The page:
Pemex, Mexican state oil company:
  • light crude oil as being between 27° API and 38° API 
This variation in definition occurred because countries such as Canada and Mexico tend to have heavier crude oils than are commonly found in the United States, whose large oil fields historically produced lighter oils than are found in many other countries.


From wiki.

  • A wide variety of benchmark crude oils worldwide are considered to be light. The most prominent in North America is West Texas Intermediate (WTI):
  • API gravity of 39.6° API; lighter than Brent, but not by much
  • sulfur: 0.24% (sweet oil is defined as oil with sulfur content less than 0.5%)
Brent Crude
  • the most commonly referenced benchmark oil from Europe is Brent Crude, which is
  • 38.06° API
Dubai Crude
  • the third most commonly quoted benchmark is Dubai Crude, which is 31° API
  • this is considered light by Arabian standards but would not be considered light if produced in the U.S.

Saudia Arabia's Ghawar field:
  • the largest oil field in the world, Saudi Arabia's Ghawar field
  • light crude oils ranging from 33° API to 40° API
Alaska North Slope: from XOM -- 
  • 31.4°
  • sulfur: 0.96%
36 to 44 degrees API. The quality of this oil is excellent, almost identical to WTI. The benchmark crude oil is West Texas Intermediate, which is 40 degrees API sweet crude. It is the benchmark because it requires the least amount of processing in a modern refinery to make the most valuable products, unleaded gasoline and diesel fuel.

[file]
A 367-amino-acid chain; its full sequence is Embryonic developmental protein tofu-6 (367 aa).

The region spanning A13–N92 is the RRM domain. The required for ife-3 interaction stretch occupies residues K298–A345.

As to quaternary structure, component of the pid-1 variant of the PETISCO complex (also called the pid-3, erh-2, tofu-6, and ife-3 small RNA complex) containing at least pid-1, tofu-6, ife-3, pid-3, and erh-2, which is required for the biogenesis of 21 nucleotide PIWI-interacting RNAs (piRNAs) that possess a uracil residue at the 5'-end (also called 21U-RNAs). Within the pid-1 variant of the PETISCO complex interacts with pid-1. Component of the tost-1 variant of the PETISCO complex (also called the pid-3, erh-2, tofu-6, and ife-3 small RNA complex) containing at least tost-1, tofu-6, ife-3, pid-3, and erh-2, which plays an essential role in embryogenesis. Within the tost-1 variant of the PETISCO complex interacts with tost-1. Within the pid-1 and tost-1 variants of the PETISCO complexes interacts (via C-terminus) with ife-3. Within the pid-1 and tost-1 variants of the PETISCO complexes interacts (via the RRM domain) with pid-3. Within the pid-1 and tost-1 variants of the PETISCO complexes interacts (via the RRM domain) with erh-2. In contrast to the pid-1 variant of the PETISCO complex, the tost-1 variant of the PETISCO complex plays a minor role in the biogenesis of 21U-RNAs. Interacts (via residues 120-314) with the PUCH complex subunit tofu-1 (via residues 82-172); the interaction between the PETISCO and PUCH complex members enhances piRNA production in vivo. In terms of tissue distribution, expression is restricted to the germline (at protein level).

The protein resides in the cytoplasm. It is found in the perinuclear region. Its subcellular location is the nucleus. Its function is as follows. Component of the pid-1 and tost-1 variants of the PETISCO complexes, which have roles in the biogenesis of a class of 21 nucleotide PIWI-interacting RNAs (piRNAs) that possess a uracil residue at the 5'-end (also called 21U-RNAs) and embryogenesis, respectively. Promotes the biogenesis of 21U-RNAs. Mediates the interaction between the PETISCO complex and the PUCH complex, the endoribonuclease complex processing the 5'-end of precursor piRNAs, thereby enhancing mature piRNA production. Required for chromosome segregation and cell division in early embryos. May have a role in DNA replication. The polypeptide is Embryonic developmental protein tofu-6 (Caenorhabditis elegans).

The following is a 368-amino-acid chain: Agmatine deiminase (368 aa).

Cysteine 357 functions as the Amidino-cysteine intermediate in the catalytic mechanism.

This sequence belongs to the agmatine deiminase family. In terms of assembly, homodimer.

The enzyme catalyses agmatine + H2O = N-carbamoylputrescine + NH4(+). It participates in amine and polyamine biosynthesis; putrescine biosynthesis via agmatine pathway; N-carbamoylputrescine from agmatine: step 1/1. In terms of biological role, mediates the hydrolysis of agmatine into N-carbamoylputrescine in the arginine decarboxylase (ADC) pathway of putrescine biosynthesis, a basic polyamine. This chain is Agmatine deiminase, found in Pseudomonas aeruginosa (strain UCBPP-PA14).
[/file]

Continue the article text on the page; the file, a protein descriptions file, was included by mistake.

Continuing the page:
North Dakota Spearfish: 36°
Mexico: generally heavy to medium-light; sulfur content
  • Isthmus: 21.8°.3.3% sulfur
  • Maya: 33.4°; 1.35% sulfur
  • Olmeca: 37.3°; 0.84% sulfur
Iraqi: heavy oil
Crude oil found in Iraq varies significantly in quality, with API gravities generally ranging from 22° (heavy) to 35° (medium - light). Over 70% of national oil reserves are below 28° API  and the International Energy Agency (IEA) predicted in its 2012 report on Iraq that future production is likely to include a larger share of heavier crudes. However some of the crudes produced at the Taq Taq field in the norther semi-autonomous Kurdistan region are as light as 48° API, dubbed by Reuters as "champagne crude". 
California: heavy oil; pdf here -- old data, from 2004, but type of oil probably has not changed
  • Kern County: heavy oil with 1.2% sulfur; accounts for 75% of California's on-shore production
  • Los Angeles Basin: heavy oil; sulfur content 1.7% to 2.0%
  • Off-shore: intermediate for the most part, 18° (heavy) to 36° (medium-light)
Ecuador: heavy oil; 24.1°
Seeks low-sulphur, light oil, September 1, 2015:
Net crude exporter Petroecuador issued a tender to import 30 million barrels of light sweet crude over the course of a year in an attempt to maximize diesel and gasoline production when its Esmeraldas refinery comes back online in the fourth quarter, market sources said Tuesday.

Petroecuador is seeking 30 million barrels of low sulfur crude oil with an API gravity of 28 degrees to be delivered in a one-year period, according to a tender issued late Monday.

The state-owned oil company is seeking the barrels "in order to optimize the Esmeraldas refinery operations, once the revamping has been complete," the tender said. 
Venezuela: heavy oil, similar to Canadian oil sands.

Posted From Twitter, March 30, 2017


Comment: I was going to add my 2-cents worth but I think I will leave it at that -- what is posted above. One can start to sort out what went on in the past, and what is likely to occur in the future.